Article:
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Isaiah 38:1 . Set thine house in order, for thou shalt die, and not live. This burden of the Lord placed the prophet in a critical situation. God saw that nothing milder than this harsh and tremendous stroke would bring the royal mind to recollection, and elicit those fine sentiments of repentance which follow in the subsequent psalm. But the prophet’s life would also have been in danger, had it not been for the recession of the solar shadow on the dial of Ahaz, having as a false prophet terrified and deceived his sovereign, and given a falsehood to the nation.
Isaiah 38:2 . Towards the wall. Either to hide his tears, or rather to look towards the temple.
Isaiah 38:6 . I will deliver thee out of the hand of the king of Assyria. Of course, this sickness was presently after the Assyrians had fled.
Isaiah 38:8 . The sun returned ten degrees on the dial of Ahaz. The Chaldaic reads ten hours, but nearly all the Versions ten steps; and though we are ignorant of the construction of this dial, it was no doubt correct, its gnomen or stile indicating on the steps of the palace the time or hours of the day. The ancients divided the day and the night into four parts, as we learn from Matthew 20:3-6; calling them the third, the sixth, and the ninth hour; they therefore had dials by which time was measured. All authors agree that dials were invented by the Chaldeans, yet they must in some form or other have been coëval with the labours of man, Job 7:2. The dials of Greece and of India, are all found standing on pedestals, or are of mural structure. Though Jerome represents the dial of Ahaz as placed on a staircase, it is thought to have been otherwise constructed. Be the form what it might, the gnomen was parallel with the poles of the earth. The lines marked on the plane are what the text calls degrees; but whether those lines were three to the hour, as in India, or four as with us, we have no certainty.
How was this retrogation of the solar shadow on the dial effected? Our rational theologians say, by a deflection of the sun’s shadow. That might indeed have convinced the priests in the temple; but how could it convince the people that Isaiah was a true prophet? The phenomenon seems to have been observed in Chaldea, as well as in Judea, which induced the king of Babylon to send an embassy to congratulate Hezekiah on his recovery. The event was also registered at Heliopolis in Egypt, where all the people were called astronomers. The priests assured Herodotus “that from the time of their first king, to the destruction of Sennacherib’s army, the sun had four times changed from east to west; that he had risen twice where he now sets, and that he had twice set where we see him daily rise.” Euterpe, chap. 142. It is also added, that no change had been produced by these phenomena, on the Nile, on the nation, or the affairs of Egypt.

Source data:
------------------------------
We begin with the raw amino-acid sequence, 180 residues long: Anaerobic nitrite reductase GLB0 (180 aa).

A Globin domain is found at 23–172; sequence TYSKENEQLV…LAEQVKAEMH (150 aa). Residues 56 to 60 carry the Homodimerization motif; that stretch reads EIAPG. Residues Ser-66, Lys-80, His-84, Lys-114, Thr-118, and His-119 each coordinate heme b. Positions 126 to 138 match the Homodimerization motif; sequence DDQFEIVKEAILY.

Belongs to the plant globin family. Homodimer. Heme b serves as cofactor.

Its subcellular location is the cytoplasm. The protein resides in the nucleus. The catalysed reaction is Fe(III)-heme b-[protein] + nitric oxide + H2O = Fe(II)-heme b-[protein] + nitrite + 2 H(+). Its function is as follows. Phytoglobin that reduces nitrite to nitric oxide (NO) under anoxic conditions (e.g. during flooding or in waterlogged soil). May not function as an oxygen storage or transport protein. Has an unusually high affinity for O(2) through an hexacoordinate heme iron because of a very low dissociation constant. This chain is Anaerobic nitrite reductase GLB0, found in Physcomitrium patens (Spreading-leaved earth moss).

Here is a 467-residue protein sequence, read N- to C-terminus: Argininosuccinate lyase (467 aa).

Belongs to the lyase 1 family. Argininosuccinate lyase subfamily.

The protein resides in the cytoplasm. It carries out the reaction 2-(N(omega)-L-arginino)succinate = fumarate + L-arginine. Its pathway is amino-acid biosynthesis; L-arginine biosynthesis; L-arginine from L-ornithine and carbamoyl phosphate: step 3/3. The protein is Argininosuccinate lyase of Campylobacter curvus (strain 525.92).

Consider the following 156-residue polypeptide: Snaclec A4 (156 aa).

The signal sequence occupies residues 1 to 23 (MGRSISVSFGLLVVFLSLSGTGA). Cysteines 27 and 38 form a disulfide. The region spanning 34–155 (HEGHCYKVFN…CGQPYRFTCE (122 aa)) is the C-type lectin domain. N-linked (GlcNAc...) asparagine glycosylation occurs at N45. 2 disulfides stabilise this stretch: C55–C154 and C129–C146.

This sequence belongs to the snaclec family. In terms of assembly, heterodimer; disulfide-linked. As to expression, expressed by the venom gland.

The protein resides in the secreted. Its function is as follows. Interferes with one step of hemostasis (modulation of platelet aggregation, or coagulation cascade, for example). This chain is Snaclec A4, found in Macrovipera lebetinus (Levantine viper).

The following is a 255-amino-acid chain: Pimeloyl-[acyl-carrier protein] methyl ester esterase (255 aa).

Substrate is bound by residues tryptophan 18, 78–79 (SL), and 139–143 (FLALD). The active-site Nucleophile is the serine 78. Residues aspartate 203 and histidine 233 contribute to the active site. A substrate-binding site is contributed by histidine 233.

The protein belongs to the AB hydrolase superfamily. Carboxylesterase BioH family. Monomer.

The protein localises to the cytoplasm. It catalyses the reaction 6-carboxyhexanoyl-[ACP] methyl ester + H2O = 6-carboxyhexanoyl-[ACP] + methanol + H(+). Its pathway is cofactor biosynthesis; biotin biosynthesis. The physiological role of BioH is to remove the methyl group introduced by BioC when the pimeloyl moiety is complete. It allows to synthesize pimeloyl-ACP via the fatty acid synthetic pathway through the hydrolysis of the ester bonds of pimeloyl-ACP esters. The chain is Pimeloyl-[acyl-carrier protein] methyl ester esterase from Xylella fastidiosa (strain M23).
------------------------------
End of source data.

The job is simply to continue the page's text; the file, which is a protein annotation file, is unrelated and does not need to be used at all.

Had it not been for this stupendous miracle, the recession of the sun’s shadow, Isaiah would have been denounced as a false prophet, who had presumptuously afflicted both the king and the people; but providence took care to seal the divine prediction. And it is surely some help to our faith, to see the facts of sacred history confirmed by pagan testimony; nor does it appear that any reputable author has denied the correctness of the above statement, though some have smiled at the Egyptian chronology in dating back eleven thousand years. See also the note on Joshua 10:0.
Isaiah 38:10 . In the cutting off of my days, being then in his fortieth year. The word is used of weavers, who “cut off” one piece, and then proceed to work the rest of their warp or chain, as is repeated in Isaiah 38:12. It would also have been the cutting off of his house, Manasseh not being born till the third year after the king’s sickness.
Isaiah 38:11 . I shall not see the Lord. I shall not go and thank him in his temple for my recovery, and praise him for the victory over the Assyrians by enjoying its fruits. Many think that this sickness happened while Sennacherib was fighting in Egypt.